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Right in my Own Backyard - In Homage to Alleys - by Brandt Carter
posted: Sept. 15, 2022

Right in my Own Backyard header

In Homage to Alleys

I think one of the things I miss from my childhood is an alley. As an adult, none of the houses I have lived in had an alley. The alley easement to my first home had been deeded to the property in the mid-1900s. When we moved to a house built during the post-war suburban sprawl, alleys were not even part of the landscape.
Alleys - filled with mystery and secretive hiding places - were the back way to many destinations. They were the shortcut to our favorite corner drugstore. What's more, a good game of cops and robbers or kick-the-can could be played out in neighborhood alleys, which I now realize were a whole other playground.

Right in my Own Backyard - In Homage to Alleys - by Brandt Carter
image courtesy of Cortellini


Who can't remember the cinder paths of the alleyways? Taking a disastrous fall during raucous play could turn a late afternoon into a painful ordeal of picking small cinders out of your knee. Sometimes a knee blackened by cinders took days to look normal again.
Picking through trash on foot was also part of the alley scene. A garbage can would never go in front of a house back then. So it was nothing to see my brother drag home "finds" from his travels down the alley. He even used the route to collect flower urns from a local mortuary and later dragged home discarded Christmas trees to build a winter fort.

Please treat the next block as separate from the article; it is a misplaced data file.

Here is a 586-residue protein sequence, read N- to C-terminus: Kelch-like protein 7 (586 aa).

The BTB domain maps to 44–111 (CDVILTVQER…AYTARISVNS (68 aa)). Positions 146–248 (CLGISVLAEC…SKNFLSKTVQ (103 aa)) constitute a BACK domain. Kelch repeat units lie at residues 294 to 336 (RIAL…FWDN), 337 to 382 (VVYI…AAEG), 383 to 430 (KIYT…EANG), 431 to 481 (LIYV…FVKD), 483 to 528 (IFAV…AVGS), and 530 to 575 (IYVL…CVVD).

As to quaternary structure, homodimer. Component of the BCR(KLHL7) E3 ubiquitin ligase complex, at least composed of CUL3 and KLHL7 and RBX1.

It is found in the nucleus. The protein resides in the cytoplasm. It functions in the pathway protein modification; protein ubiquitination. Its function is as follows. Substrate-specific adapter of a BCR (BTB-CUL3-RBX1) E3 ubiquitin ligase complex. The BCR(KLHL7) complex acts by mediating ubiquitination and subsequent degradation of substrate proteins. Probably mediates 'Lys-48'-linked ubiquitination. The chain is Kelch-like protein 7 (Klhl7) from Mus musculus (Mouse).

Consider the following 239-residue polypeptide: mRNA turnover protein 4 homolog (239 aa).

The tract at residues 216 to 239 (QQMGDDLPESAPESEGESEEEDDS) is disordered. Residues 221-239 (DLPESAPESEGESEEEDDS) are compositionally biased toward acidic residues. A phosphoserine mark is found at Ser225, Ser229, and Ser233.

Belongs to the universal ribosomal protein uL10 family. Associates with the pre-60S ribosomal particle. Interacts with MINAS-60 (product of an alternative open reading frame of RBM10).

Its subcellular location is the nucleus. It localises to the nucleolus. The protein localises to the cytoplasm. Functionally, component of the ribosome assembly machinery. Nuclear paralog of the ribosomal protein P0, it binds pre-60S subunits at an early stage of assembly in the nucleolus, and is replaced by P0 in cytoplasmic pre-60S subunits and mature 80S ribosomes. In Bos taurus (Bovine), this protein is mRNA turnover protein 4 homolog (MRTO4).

What's interesting is that for as well as we knew our alley and maybe the alley of the street next to ours, we usually did not venture into just anyone's alley. They were not like sidewalks or streets. They had a different feel, a different look - narrow, bordered by garages and fences, lined with garbage cans and storage units. They were part of our neighborhood network. It seemed like they belonged to the kids who ruled the neighborhood while adults considered them little more than access routes to park their cars. Hooray for alleys and the way they kept less picturesque elements like garages, basketball hoops and trash receptacles out of view.


Brandt Carter, artist, herbalist, and naturalist, owns Backyard Birds at 2374 E. 54th Street. Visit her web site www.feedbackyardbirds.com. Email your bird questions to Brandt@BroadRippleGazette.com




brandt@broadripplegazette.com
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